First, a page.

Continuing our comparison of LI and TW meridian points we find that LI 3 and TW 3 also have similar functions. They both are used for conditions affecting the head, neck, throat, eyes, and ears. By examining the fascial line (SBAL) that these points are on, we see that the trapezius muscle is a part of the SBAL. This can help explain why these points treat neck and shoulder pain. We should also remember that the point Luo Zhen or 22.03 in the Tung system is used for treating the neck as well. These points also tend to work better for more acute conditions and when there is no deeper-level pathology affecting the vertebrae, spine, or intervertebral discs.

On the LI and TW meridians, we find a total of five points on the hand for treating the neck and low back. These points are LI 3, LI 4, SJ 3, 22.05, and 22.07. Similarly, the points Luo Zhen, Yao Tong Xue, and Master Tung points San Cha (shown in black in the above image) have similar functions. All of these points can be used for pain in the neck, back, and spine.

Arm Points on the Large Intestine and Triple Warmer Meridians

As we progress up the arm we also find a variety of points on the TW and LI meridians for treating neck and back pain. In the Master Tung system, these include the points 33.04, 33.05, 33.06, 33.08, and 33.09 all of which are on or near the triple warmer meridian. The Bone Spur Points located in the region of LI 11 - LI 14 are also used for treating neck and lumbar pain as well.

This gives us a total number of 18 points on or near the LI and TW meridians which can be used for treating neck, back, and spinal pain disorders. Since all of these points work on the same myofascial line, we can conclude that they do have similar mechanical effects occurring through the structural myofascial system. Similarly, they do share some of the same neurological effects.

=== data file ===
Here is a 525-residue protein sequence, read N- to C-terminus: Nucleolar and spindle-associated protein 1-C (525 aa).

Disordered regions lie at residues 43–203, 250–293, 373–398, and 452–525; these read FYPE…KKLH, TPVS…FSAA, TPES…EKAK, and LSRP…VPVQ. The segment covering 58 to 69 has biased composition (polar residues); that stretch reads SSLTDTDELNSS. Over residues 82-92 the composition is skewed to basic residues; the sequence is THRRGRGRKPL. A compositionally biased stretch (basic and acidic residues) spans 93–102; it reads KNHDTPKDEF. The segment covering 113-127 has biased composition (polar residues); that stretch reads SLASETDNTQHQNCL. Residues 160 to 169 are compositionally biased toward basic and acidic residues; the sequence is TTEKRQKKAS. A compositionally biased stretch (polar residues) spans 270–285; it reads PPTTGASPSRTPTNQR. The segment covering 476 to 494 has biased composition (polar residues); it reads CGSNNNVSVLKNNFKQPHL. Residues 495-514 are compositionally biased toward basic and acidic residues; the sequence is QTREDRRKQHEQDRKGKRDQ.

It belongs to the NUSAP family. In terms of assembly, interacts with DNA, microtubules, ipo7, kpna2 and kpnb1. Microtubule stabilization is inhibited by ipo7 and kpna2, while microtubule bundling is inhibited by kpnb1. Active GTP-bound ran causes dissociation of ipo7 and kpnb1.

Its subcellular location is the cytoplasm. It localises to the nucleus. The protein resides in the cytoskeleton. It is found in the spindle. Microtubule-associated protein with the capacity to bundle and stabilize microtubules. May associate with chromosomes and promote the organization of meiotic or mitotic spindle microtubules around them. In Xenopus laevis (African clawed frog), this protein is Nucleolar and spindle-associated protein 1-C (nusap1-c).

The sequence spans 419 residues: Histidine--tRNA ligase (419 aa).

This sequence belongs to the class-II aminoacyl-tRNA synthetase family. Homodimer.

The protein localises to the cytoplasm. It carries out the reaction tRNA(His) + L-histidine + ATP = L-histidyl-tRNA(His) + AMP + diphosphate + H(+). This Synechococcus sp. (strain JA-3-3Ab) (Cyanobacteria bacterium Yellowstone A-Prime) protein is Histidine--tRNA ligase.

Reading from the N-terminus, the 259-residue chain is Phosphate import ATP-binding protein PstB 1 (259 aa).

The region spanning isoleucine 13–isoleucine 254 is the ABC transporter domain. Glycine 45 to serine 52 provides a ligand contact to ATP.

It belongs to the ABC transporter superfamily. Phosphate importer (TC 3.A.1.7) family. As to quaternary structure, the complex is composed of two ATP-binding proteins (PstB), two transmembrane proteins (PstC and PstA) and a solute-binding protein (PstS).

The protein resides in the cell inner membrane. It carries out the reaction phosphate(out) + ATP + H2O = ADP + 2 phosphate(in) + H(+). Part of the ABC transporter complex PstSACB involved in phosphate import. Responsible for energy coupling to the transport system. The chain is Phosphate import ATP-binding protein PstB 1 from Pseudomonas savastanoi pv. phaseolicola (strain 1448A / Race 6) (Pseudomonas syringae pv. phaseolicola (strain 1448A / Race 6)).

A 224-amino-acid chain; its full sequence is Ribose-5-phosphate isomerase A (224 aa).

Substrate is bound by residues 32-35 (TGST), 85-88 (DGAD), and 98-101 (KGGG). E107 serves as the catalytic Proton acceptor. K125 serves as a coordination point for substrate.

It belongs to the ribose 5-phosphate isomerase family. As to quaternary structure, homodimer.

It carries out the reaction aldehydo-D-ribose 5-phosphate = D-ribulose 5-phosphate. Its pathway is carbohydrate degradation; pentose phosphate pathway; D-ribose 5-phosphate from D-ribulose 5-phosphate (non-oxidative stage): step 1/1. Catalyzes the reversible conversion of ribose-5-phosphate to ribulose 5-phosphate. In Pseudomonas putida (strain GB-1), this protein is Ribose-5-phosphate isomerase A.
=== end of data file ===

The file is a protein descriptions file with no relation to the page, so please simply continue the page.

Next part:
With so many points on the large intestine and triple warmer meridians that have similar functions, we need to ask ourselves how to best choose points and how to combine them for optimum results. The Master Tung system has many insights about combining points and this is done through point combinations called Dao Ma's. I have discussed this in another blog post entitled "Point Synergies and Dao Ma's."

It is my wish in writing this post that the acupuncture community comes to a better understanding of how myofascial lines play a role in mediating point functions. Thinking of meridians in terms of fascial lines can help us to consolidate our understanding of acupuncture, and also places it in a biomedical and bio-mechanical perspective. This has wide-ranging applications such as helping acupuncturists in treating structural conditions, choosing better point combinations, and ultimately in getting better clinical results.

In High Spirits,

Jim Spears